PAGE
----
The Frei test has been the subject of much discussion, and clinical studies tend to question its value in the diagnosis of lymphogranuloma venereum. On one hand there is evidence1 to suggest that there may be false positive (cross) reactions in the presence of other venereal diseases. From another point of view, the value of the test in determining whether a given clinical lesion of one or another type is due to this disease is largely vitiated by the demonstrated fact that once infection has occurred, sensitivity of the skin (and a positive reaction to a Frei test) apparently persists for the remainder of the patient's life. These two considerations render the Frei test of limited diagnostic usefulness, at least in our hands.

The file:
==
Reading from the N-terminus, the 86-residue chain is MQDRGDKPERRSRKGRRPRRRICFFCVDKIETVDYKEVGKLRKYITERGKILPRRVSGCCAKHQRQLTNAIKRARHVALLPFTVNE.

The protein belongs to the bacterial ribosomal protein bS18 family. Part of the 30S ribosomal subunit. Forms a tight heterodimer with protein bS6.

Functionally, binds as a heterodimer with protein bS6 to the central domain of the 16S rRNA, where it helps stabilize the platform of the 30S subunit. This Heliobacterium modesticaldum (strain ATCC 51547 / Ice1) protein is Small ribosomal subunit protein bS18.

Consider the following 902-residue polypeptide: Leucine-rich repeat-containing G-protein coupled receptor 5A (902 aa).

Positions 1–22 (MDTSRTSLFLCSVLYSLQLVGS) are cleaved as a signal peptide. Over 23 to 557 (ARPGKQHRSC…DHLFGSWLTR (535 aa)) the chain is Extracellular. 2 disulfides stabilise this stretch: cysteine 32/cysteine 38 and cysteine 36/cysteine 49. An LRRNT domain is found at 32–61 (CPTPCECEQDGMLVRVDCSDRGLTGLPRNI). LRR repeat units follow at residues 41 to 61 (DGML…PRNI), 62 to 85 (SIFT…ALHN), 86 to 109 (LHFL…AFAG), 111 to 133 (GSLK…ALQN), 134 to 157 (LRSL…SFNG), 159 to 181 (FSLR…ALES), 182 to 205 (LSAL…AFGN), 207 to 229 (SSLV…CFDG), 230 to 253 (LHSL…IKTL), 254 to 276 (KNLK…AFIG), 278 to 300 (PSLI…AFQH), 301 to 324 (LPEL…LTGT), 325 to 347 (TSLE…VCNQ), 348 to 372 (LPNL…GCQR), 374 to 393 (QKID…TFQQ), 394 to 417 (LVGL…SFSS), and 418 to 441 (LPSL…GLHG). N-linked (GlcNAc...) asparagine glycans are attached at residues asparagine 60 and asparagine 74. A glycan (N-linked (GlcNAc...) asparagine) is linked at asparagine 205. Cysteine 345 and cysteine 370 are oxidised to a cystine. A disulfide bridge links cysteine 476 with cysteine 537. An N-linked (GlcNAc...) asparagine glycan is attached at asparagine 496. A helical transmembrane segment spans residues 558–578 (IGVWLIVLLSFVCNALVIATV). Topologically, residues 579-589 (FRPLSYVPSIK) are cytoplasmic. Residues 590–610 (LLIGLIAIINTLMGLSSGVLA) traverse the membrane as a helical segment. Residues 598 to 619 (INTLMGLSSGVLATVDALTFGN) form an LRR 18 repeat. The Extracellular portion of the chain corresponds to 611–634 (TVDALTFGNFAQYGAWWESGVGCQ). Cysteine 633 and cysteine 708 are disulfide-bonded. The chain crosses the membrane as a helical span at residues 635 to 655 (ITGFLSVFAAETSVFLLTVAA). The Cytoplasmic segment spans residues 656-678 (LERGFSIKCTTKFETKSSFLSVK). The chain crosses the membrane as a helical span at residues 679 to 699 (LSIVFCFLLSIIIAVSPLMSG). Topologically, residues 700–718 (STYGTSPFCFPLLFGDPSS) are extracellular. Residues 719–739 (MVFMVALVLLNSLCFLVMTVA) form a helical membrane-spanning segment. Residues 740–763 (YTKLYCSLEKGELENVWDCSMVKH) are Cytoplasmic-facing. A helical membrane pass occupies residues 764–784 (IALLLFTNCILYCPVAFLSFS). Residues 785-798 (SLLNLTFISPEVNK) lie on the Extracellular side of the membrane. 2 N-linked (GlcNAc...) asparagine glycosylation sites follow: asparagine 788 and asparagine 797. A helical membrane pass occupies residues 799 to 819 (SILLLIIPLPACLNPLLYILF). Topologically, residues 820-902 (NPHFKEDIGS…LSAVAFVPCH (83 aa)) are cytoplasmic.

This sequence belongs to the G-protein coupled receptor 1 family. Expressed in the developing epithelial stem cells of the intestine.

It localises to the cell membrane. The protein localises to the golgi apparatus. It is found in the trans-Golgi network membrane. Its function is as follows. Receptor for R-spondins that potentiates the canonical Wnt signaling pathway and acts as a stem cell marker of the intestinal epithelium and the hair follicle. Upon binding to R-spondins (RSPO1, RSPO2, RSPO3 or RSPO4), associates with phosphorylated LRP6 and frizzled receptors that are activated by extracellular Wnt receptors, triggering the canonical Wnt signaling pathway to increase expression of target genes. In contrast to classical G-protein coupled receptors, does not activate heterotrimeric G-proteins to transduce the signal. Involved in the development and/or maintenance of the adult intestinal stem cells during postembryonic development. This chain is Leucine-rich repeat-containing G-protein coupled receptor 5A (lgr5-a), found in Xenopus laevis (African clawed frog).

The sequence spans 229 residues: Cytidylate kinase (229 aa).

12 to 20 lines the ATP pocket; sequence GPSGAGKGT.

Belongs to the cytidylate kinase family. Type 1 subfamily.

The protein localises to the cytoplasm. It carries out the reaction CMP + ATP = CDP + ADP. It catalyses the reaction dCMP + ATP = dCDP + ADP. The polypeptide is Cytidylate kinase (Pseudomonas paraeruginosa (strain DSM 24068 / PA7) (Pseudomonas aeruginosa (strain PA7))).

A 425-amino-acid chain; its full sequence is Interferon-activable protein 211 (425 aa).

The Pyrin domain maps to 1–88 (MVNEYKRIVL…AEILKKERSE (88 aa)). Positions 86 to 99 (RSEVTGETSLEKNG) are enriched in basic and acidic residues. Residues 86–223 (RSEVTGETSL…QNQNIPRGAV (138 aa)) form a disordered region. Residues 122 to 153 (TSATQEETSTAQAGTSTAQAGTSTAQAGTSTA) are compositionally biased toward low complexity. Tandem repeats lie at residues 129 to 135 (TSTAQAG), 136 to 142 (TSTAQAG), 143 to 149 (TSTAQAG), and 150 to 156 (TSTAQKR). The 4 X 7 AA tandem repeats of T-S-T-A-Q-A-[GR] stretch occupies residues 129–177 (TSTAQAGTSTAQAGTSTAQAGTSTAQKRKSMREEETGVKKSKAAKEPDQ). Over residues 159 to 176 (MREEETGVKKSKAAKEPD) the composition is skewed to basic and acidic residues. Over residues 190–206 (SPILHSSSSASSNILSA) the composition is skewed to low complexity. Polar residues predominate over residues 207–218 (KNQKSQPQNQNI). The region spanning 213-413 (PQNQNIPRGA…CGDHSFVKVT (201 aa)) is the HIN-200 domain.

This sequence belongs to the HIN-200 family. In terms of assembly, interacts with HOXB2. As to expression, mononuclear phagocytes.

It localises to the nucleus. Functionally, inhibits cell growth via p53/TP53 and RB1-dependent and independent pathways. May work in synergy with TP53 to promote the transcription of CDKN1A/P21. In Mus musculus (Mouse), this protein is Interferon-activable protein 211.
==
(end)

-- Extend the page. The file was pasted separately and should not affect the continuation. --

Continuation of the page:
Nevertheless, the test with one or another modification continues to be widely used. Practical difficulty in its application on a large scale has been generally encountered